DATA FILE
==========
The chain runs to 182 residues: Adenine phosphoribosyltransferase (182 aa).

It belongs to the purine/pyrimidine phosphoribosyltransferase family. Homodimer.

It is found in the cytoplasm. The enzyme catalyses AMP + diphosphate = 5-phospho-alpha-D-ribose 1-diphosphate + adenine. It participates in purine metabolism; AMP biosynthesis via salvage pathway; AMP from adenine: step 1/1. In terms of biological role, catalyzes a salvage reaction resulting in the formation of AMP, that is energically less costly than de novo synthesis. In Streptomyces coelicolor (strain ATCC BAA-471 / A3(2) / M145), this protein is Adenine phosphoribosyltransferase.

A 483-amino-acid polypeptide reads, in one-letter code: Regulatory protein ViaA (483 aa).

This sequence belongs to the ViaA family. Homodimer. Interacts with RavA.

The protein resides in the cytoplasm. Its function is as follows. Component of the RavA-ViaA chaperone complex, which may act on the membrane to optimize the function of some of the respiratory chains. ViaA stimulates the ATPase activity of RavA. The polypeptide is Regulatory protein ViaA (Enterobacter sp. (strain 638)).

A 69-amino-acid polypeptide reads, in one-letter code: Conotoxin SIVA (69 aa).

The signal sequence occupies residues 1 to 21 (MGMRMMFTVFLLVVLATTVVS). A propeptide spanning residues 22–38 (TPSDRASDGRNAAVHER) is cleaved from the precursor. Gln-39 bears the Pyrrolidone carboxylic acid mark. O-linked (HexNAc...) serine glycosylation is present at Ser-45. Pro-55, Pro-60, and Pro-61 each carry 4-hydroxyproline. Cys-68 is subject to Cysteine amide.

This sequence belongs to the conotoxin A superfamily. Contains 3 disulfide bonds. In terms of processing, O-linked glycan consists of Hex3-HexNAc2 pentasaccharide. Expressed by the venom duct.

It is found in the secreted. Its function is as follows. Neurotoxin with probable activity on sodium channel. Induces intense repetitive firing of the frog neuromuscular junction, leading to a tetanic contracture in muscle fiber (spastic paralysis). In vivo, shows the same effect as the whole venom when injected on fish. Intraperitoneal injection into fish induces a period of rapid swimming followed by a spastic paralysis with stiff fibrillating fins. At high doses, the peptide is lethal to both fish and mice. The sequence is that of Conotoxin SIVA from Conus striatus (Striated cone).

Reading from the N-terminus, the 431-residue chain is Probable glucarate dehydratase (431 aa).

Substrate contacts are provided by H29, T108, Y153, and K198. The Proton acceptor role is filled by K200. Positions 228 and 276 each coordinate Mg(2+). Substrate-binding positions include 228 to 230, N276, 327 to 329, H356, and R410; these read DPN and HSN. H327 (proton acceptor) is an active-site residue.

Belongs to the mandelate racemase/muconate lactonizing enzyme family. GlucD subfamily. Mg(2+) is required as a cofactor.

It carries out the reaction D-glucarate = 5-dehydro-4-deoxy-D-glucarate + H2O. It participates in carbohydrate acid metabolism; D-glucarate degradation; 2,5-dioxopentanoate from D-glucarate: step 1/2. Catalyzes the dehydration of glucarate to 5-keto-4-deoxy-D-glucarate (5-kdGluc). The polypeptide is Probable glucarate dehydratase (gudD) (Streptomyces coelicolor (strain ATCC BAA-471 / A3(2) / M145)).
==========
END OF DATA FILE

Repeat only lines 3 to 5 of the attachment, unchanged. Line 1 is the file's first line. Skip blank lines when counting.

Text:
It is found in the cytoplasm. The enzyme catalyses AMP + diphosphate = 5-phospho-alpha-D-ribose 1-diphosphate + adenine. It participates in purine metabolism; AMP biosynthesis via salvage pathway; AMP from adenine: step 1/1. In terms of biological role, catalyzes a salvage reaction resulting in the formation of AMP, that is energically less costly than de novo synthesis. In Streptomyces coelicolor (strain ATCC BAA-471 / A3(2) / M145), this protein is Adenine phosphoribosyltransferase.

A 483-amino-acid polypeptide reads, in one-letter code: Regulatory protein ViaA (483 aa).

This sequence belongs to the ViaA family. Homodimer. Interacts with RavA.